Conservatives have been down this road before, hoping that they have finally found the one “true” conservative to rally round for the GOP presidential nomination. But their hopes have been dashed: Sarah Palin, Michelle Bachmann, Herman Cain, Ricky Perry, Newt Gingrich – just about anyone but former governor Mitt Romney.
On Friday morning, former senator Rick Santorum and his well-scrubbed family brought thousands of conservatives meeting in Washington to their feet on the heels of his stunning victories over Romney and the rest of the Republican presidential field in Minnesota, Colorado and Missouri.
This was a high profile victory lap for Santorum, a champion of social conservatives and the religious right. And it was an opportunity for conservatives to pit Santorum against Romney and Gingrich, the former House Speaker, in a daylong audition of sorts to determine who had the most compelling conservative bonafides.
For sure, Santorum was at the top of his game and generated the most buzz in the room at the annual gathering of the Conservative Political Action Conference. He threw plenty of red meat to the cheering crowd on topics ranging from “Obamacare” and contraception to global warming and drilling. He also repeatedly blasted Romney for being a moderate pragmatist who would abandon core conservative and religious values “for a hollow victory in November.”
“Why would undecided voters vote for a candidate of a party who the party is not excited about?” Santorum said of the former Massachusetts governor. “We need conservatives now to rally for a conservative to go into November, to excite the conservative base.”
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But whether Santorum can capture the fancy of the conservative base and his party as a whole – especially in light of a new CBS poll showing that 58 percent of Republicans disapprove of the entire field of candidates – remains to be seen. Even less certain is whether Santorum’s sudden surge after weeks of second-rate showings in primaries and caucuses will be the game changer he has hoped for, with Romney still holding a substantial lead in some national polls. Santorum lost momentum after his first place showing in Iowa, and he will need more solid showings and big gains in fundraising to mount a national campaign.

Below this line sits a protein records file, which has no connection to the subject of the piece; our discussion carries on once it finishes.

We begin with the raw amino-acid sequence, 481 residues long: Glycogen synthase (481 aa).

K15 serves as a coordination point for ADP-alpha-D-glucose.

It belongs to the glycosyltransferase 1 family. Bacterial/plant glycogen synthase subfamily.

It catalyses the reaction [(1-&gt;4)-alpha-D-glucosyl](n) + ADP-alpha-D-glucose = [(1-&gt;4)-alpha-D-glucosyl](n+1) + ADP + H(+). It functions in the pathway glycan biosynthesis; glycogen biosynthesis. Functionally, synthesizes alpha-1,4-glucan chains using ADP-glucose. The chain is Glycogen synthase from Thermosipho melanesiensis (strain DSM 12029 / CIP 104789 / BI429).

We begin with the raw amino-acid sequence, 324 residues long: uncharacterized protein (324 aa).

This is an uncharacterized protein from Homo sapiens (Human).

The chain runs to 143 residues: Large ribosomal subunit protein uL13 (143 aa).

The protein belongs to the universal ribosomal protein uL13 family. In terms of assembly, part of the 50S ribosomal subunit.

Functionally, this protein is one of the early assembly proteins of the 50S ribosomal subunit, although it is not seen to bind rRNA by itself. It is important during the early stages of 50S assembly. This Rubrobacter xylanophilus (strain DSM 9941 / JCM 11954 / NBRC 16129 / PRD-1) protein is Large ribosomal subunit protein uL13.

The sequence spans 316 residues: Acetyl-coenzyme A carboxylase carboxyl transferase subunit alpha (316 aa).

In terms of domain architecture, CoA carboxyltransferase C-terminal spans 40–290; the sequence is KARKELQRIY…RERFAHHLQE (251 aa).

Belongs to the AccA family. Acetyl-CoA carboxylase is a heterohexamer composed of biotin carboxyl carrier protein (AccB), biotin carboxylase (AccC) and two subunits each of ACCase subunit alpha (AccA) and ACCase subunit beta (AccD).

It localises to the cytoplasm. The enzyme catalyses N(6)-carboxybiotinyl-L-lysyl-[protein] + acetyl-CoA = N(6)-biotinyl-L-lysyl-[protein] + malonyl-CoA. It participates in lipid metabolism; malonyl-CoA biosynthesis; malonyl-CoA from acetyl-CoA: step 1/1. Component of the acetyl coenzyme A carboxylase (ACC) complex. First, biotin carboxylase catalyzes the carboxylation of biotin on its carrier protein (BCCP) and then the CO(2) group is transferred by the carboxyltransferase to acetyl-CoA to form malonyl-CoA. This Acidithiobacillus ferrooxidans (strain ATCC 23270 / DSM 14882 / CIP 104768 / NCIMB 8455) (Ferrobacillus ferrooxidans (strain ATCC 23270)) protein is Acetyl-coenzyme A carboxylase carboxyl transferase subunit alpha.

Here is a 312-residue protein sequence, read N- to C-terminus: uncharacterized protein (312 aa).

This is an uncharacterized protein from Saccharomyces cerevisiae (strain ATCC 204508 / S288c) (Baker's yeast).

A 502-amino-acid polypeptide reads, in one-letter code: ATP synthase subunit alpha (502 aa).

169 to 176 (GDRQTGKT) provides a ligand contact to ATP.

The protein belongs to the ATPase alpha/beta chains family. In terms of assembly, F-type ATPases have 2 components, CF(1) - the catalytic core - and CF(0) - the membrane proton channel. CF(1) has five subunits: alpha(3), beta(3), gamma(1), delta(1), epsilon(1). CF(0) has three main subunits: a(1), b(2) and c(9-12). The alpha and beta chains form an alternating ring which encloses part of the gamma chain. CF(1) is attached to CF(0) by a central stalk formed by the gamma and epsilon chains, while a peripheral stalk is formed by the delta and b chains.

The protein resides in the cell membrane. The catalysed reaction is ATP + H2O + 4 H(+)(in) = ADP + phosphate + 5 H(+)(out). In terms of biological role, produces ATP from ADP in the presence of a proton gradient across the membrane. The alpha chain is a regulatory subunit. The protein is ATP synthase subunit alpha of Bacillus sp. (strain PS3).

Romney gave as good as he got – arguing in a speech that he has adhered to conservative principles throughout his career as a politician and business executive.
Conservatives have complained from the beginning that Romney lacked the conservative DNA and stirring personality needed to take on President Obama this fall – a view repeatedly expressed by Santorum today.
But Romney gave as good as he got – arguing in a speech that he has adhered to conservative principles throughout his career as a politician and business executive, and that he was as much of a family man and religious as any of the other candidates.
In Massachusetts, he said, he was a “severely conservative Republican governor,” and had the “unique experience of defending conservative principles in the most liberal state in our union.”